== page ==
Why does graphical representation of a DC source always a straight line?

enter image description here enter image description here

  • 4
    \$\begingroup\$ Because the frequency is 0 and the value is unchanging over time. \$\endgroup\$
    – dext0rb
    Commented Nov 15, 2013 at 18:16
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    \$\begingroup\$ Are you asking about the graph of a value over time, or the I-V curve of the device? \$\endgroup\$
    – The Photon
    Commented Nov 15, 2013 at 18:31
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    \$\begingroup\$ You need to define your terms better. What "graphical representation"? What is being plotted as a function of what? Pins remaining by number of insertions? AQL by volume and whether customer pays quickly or slowly? We do engineering here where such hand waving has no place. \$\endgroup\$ Commented Nov 15, 2013 at 19:54
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    \$\begingroup\$ This question appears to be off-topic because it demonstrates an utter lack of basic research or thought. \$\endgroup\$ Commented Nov 16, 2013 at 17:47
  • \$\begingroup\$ related: What is AC actually? \$\endgroup\$ Commented Oct 1, 2017 at 3:16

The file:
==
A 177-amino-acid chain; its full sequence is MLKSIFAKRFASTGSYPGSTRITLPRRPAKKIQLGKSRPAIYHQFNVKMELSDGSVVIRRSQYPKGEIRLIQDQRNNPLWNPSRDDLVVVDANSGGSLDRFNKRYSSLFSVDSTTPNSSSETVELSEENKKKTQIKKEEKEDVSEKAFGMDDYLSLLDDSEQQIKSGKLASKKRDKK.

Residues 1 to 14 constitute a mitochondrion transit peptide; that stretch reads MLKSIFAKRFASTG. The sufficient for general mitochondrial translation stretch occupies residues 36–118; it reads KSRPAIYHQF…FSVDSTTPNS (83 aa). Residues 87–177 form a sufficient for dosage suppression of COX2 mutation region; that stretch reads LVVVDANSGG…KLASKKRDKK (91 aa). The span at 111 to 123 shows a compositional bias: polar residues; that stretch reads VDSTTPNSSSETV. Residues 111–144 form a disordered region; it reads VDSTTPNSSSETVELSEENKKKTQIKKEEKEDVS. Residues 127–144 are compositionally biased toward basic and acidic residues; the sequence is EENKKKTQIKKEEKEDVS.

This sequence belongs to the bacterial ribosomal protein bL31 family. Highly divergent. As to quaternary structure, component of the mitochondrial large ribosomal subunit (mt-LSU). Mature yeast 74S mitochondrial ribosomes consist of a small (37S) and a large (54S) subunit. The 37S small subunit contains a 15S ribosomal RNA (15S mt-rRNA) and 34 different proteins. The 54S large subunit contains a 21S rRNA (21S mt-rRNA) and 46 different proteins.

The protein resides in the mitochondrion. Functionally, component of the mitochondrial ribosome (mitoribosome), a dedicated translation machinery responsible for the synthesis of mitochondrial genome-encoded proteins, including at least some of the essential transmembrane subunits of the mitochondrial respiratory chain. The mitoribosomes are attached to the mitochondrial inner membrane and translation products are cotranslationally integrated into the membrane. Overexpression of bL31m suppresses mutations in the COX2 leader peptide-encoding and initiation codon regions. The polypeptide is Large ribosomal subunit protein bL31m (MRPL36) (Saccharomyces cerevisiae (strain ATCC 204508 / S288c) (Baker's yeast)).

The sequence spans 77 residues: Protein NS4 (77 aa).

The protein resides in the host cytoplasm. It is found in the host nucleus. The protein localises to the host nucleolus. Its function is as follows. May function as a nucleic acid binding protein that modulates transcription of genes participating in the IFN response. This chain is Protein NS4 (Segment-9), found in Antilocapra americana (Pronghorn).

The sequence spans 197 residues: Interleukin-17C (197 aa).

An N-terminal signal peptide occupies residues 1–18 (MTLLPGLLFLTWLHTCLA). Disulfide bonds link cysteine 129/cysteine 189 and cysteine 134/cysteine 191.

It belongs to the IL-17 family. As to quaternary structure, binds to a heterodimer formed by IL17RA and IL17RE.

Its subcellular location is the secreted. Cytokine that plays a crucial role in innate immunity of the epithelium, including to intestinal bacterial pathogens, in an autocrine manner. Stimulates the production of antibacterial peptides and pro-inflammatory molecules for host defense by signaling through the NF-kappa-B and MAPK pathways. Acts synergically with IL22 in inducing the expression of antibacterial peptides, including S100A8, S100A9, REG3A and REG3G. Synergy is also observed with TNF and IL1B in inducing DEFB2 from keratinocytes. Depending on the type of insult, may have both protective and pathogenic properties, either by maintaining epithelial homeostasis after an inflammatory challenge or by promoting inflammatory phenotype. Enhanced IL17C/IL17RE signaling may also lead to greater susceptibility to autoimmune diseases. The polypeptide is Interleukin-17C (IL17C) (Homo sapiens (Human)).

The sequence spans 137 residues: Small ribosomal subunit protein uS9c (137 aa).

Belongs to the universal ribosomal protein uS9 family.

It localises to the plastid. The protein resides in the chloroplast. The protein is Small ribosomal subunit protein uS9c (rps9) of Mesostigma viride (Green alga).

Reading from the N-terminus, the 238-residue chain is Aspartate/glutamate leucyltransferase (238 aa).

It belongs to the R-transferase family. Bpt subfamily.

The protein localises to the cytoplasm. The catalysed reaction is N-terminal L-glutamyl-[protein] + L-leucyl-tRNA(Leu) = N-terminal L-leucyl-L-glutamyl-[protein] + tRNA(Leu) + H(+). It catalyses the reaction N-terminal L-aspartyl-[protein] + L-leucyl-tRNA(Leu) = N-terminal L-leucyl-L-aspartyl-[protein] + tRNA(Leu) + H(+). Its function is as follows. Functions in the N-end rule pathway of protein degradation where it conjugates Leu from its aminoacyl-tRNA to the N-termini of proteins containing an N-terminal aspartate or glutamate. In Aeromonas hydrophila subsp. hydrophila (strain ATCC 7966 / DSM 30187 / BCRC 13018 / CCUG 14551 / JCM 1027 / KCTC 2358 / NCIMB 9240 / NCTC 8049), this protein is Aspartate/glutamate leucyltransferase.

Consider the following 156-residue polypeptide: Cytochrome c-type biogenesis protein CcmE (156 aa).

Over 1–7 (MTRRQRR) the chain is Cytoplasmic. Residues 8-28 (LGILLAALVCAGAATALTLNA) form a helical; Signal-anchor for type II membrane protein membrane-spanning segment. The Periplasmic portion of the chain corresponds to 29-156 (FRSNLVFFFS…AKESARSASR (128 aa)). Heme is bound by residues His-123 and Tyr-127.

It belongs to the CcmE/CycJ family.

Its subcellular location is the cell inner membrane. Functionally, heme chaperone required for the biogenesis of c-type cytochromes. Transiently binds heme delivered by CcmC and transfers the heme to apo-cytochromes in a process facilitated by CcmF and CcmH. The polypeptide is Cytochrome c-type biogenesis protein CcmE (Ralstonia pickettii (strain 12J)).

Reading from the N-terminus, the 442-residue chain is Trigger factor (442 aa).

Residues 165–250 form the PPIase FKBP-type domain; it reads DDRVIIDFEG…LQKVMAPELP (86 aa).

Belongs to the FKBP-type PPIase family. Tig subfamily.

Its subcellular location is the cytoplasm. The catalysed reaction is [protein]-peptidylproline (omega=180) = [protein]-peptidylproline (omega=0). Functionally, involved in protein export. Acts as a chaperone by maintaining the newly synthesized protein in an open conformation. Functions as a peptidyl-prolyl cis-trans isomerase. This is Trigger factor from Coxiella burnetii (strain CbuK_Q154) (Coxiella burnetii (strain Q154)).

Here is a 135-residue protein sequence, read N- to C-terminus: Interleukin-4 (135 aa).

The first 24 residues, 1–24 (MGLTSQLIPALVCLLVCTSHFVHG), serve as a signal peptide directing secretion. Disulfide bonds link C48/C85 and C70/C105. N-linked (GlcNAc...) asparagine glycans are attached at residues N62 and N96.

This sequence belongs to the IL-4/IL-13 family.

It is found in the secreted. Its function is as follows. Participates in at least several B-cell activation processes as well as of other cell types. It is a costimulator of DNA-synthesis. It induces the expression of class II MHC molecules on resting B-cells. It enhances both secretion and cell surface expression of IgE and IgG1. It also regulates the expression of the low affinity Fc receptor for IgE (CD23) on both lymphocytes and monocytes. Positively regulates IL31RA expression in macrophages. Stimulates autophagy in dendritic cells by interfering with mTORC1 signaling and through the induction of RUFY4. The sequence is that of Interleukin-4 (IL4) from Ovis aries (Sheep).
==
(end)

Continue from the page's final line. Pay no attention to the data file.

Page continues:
3 Answers 3


Because its value doesn't change over time, that is, it can be written as a constant function. Its graph is, as you'd expect... a straight line.

enter image description here


[This started as a comment, then it ran out of space.]

The drawing in the O.P. probably comes from the Wikipedia article for DC. The drawing looks watered down [oversimplified]. For starters, the axes aren't labeled. Also, what is "variable" gray trace supposed to mean? Aren't green and and blue traces variable too? They aren't constant for sure.

More importantly, there are 2 definitions of DC, and the drawing doesn't reflect this.

  1. By one definition "DC" means that the signal is constant. This is an abstraction, because there's always some variability and noise in real signals. Nevertheless, this is a useful abstraction.
  2. By the other definition, "DC" means that the value doesn't cross into the negative. By this definition, both blue and red traces are DC. Likewise, rectified AC qualifies as DC even if it's not filtered. Sometimes, non-negative varying DC is referred to as "dirty DC".

In the engineering practice, it's usually apparent from the context, which definition is implied. For example: "DC bias" implies the 1st definition, "DC sensor output" implies the 2nd definition.


Actually, every DC voltage is nothing but an AC voltage with zero frequency.

\$ V_{DC} = V_{PEAK} \times \sin(2\pi\omega t + \theta) \big|_{\omega=0} = V_{PEAK} \times \sin(\theta); \\ \quad \text{where} \; V_{PEAK} \text{ and } \theta \text{ are fixed parameters.} \$

Its frequency is zero, so it is not fixed, not changing in time. In other words, it is a fixed value function. That's why its representation is a straight line.


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